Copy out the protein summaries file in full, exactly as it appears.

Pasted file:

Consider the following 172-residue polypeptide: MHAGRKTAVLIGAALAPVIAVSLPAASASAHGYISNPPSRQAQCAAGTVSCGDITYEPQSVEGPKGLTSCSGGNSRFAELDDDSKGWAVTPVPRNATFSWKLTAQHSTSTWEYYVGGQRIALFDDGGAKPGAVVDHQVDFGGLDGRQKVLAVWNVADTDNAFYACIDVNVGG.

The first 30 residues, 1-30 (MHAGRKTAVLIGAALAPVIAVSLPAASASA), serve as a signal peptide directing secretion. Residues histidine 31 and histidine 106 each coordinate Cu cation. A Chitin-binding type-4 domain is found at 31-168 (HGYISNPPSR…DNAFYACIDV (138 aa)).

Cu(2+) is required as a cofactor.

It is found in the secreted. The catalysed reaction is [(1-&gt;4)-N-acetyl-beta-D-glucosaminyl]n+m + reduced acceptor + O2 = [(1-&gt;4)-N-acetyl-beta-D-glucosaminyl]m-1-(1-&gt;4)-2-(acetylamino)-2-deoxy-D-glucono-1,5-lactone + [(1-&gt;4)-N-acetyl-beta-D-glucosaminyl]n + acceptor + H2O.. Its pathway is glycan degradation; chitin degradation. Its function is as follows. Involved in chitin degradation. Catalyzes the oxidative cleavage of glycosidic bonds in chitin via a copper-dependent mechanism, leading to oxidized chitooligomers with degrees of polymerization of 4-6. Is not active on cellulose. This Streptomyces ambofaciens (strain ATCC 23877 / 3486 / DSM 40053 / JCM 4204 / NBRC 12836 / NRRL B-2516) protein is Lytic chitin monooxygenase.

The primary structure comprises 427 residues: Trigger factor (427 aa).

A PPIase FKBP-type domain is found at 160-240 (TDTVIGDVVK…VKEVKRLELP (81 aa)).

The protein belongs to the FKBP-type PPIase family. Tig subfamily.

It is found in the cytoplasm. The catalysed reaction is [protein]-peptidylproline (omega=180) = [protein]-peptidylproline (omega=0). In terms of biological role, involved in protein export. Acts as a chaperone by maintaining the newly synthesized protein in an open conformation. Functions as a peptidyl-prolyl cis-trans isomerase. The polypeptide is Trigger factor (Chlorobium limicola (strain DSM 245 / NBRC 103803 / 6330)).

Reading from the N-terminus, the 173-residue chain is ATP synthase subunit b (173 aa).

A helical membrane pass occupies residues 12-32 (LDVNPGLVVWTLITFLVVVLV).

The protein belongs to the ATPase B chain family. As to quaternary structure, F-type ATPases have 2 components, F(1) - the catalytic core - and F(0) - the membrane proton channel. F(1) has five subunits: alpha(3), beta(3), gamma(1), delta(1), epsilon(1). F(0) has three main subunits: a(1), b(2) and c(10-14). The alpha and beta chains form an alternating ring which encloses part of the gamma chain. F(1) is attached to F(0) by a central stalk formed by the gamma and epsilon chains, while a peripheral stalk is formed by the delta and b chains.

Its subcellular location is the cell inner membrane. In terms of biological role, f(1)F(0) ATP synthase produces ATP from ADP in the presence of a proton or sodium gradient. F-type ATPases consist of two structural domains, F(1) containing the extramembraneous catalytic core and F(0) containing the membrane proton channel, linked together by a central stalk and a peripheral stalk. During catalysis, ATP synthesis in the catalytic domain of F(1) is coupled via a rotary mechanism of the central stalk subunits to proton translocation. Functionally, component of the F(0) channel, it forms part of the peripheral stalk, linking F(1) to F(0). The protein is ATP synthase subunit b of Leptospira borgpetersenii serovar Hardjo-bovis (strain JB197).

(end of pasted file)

Consider the following 172-residue polypeptide: MHAGRKTAVLIGAALAPVIAVSLPAASASAHGYISNPPSRQAQCAAGTVSCGDITYEPQSVEGPKGLTSCSGGNSRFAELDDDSKGWAVTPVPRNATFSWKLTAQHSTSTWEYYVGGQRIALFDDGGAKPGAVVDHQVDFGGLDGRQKVLAVWNVADTDNAFYACIDVNVGG.

The first 30 residues, 1-30 (MHAGRKTAVLIGAALAPVIAVSLPAASASA), serve as a signal peptide directing secretion. Residues histidine 31 and histidine 106 each coordinate Cu cation. A Chitin-binding type-4 domain is found at 31-168 (HGYISNPPSR…DNAFYACIDV (138 aa)).

Cu(2+) is required as a cofactor.

It is found in the secreted. The catalysed reaction is [(1-&gt;4)-N-acetyl-beta-D-glucosaminyl]n+m + reduced acceptor + O2 = [(1-&gt;4)-N-acetyl-beta-D-glucosaminyl]m-1-(1-&gt;4)-2-(acetylamino)-2-deoxy-D-glucono-1,5-lactone + [(1-&gt;4)-N-acetyl-beta-D-glucosaminyl]n + acceptor + H2O.. Its pathway is glycan degradation; chitin degradation. Its function is as follows. Involved in chitin degradation. Catalyzes the oxidative cleavage of glycosidic bonds in chitin via a copper-dependent mechanism, leading to oxidized chitooligomers with degrees of polymerization of 4-6. Is not active on cellulose. This Streptomyces ambofaciens (strain ATCC 23877 / 3486 / DSM 40053 / JCM 4204 / NBRC 12836 / NRRL B-2516) protein is Lytic chitin monooxygenase.

The primary structure comprises 427 residues: Trigger factor (427 aa).

A PPIase FKBP-type domain is found at 160-240 (TDTVIGDVVK…VKEVKRLELP (81 aa)).

The protein belongs to the FKBP-type PPIase family. Tig subfamily.

It is found in the cytoplasm. The catalysed reaction is [protein]-peptidylproline (omega=180) = [protein]-peptidylproline (omega=0). In terms of biological role, involved in protein export. Acts as a chaperone by maintaining the newly synthesized protein in an open conformation. Functions as a peptidyl-prolyl cis-trans isomerase. The polypeptide is Trigger factor (Chlorobium limicola (strain DSM 245 / NBRC 103803 / 6330)).

Reading from the N-terminus, the 173-residue chain is ATP synthase subunit b (173 aa).

A helical membrane pass occupies residues 12-32 (LDVNPGLVVWTLITFLVVVLV).

The protein belongs to the ATPase B chain family. As to quaternary structure, F-type ATPases have 2 components, F(1) - the catalytic core - and F(0) - the membrane proton channel. F(1) has five subunits: alpha(3), beta(3), gamma(1), delta(1), epsilon(1). F(0) has three main subunits: a(1), b(2) and c(10-14). The alpha and beta chains form an alternating ring which encloses part of the gamma chain. F(1) is attached to F(0) by a central stalk formed by the gamma and epsilon chains, while a peripheral stalk is formed by the delta and b chains.

Its subcellular location is the cell inner membrane. In terms of biological role, f(1)F(0) ATP synthase produces ATP from ADP in the presence of a proton or sodium gradient. F-type ATPases consist of two structural domains, F(1) containing the extramembraneous catalytic core and F(0) containing the membrane proton channel, linked together by a central stalk and a peripheral stalk. During catalysis, ATP synthesis in the catalytic domain of F(1) is coupled via a rotary mechanism of the central stalk subunits to proton translocation. Functionally, component of the F(0) channel, it forms part of the peripheral stalk, linking F(1) to F(0). The protein is ATP synthase subunit b of Leptospira borgpetersenii serovar Hardjo-bovis (strain JB197).